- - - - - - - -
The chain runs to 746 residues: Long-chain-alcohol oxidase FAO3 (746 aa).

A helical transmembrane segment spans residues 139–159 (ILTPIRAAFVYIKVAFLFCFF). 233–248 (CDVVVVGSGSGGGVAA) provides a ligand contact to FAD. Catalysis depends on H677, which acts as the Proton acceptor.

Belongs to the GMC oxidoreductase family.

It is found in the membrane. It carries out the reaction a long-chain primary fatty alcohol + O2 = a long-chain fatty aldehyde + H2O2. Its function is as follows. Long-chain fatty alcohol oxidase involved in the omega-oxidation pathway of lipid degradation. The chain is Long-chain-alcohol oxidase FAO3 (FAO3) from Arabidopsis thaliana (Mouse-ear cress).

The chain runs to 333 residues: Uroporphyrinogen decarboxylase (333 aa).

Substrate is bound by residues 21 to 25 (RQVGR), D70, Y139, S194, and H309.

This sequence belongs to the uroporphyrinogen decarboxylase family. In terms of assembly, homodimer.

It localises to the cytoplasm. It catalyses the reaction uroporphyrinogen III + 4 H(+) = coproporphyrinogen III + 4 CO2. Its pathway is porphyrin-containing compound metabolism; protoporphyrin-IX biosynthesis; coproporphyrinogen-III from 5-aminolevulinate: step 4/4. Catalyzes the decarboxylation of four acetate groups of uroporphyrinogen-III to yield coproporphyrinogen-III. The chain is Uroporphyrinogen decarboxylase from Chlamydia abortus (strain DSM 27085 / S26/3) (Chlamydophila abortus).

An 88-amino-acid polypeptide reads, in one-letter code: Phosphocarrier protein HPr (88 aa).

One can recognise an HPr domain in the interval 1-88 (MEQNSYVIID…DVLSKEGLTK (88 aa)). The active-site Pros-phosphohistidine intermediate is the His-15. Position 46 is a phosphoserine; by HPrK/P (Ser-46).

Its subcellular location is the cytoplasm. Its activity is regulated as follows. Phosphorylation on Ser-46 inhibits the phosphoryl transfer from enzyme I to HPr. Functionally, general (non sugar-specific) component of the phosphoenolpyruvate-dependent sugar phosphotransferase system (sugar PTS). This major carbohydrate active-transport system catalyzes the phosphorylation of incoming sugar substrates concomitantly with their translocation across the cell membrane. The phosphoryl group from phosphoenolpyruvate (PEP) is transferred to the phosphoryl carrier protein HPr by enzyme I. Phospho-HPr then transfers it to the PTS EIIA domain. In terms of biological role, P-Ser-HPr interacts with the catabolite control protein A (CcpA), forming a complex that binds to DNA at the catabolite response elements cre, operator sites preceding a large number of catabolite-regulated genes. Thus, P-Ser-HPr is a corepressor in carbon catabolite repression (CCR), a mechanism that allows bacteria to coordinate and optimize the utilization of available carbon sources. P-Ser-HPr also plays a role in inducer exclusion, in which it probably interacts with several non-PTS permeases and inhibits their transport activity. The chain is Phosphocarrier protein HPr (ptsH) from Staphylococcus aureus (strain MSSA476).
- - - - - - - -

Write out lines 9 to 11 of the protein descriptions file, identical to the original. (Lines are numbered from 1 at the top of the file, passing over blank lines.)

An 88-amino-acid polypeptide reads, in one-letter code: Phosphocarrier protein HPr (88 aa).

One can recognise an HPr domain in the interval 1-88 (MEQNSYVIID…DVLSKEGLTK (88 aa)). The active-site Pros-phosphohistidine intermediate is the His-15. Position 46 is a phosphoserine; by HPrK/P (Ser-46).

Its subcellular location is the cytoplasm. Its activity is regulated as follows. Phosphorylation on Ser-46 inhibits the phosphoryl transfer from enzyme I to HPr. Functionally, general (non sugar-specific) component of the phosphoenolpyruvate-dependent sugar phosphotransferase system (sugar PTS). This major carbohydrate active-transport system catalyzes the phosphorylation of incoming sugar substrates concomitantly with their translocation across the cell membrane. The phosphoryl group from phosphoenolpyruvate (PEP) is transferred to the phosphoryl carrier protein HPr by enzyme I. Phospho-HPr then transfers it to the PTS EIIA domain. In terms of biological role, P-Ser-HPr interacts with the catabolite control protein A (CcpA), forming a complex that binds to DNA at the catabolite response elements cre, operator sites preceding a large number of catabolite-regulated genes. Thus, P-Ser-HPr is a corepressor in carbon catabolite repression (CCR), a mechanism that allows bacteria to coordinate and optimize the utilization of available carbon sources. P-Ser-HPr also plays a role in inducer exclusion, in which it probably interacts with several non-PTS permeases and inhibits their transport activity. The chain is Phosphocarrier protein HPr (ptsH) from Staphylococcus aureus (strain MSSA476).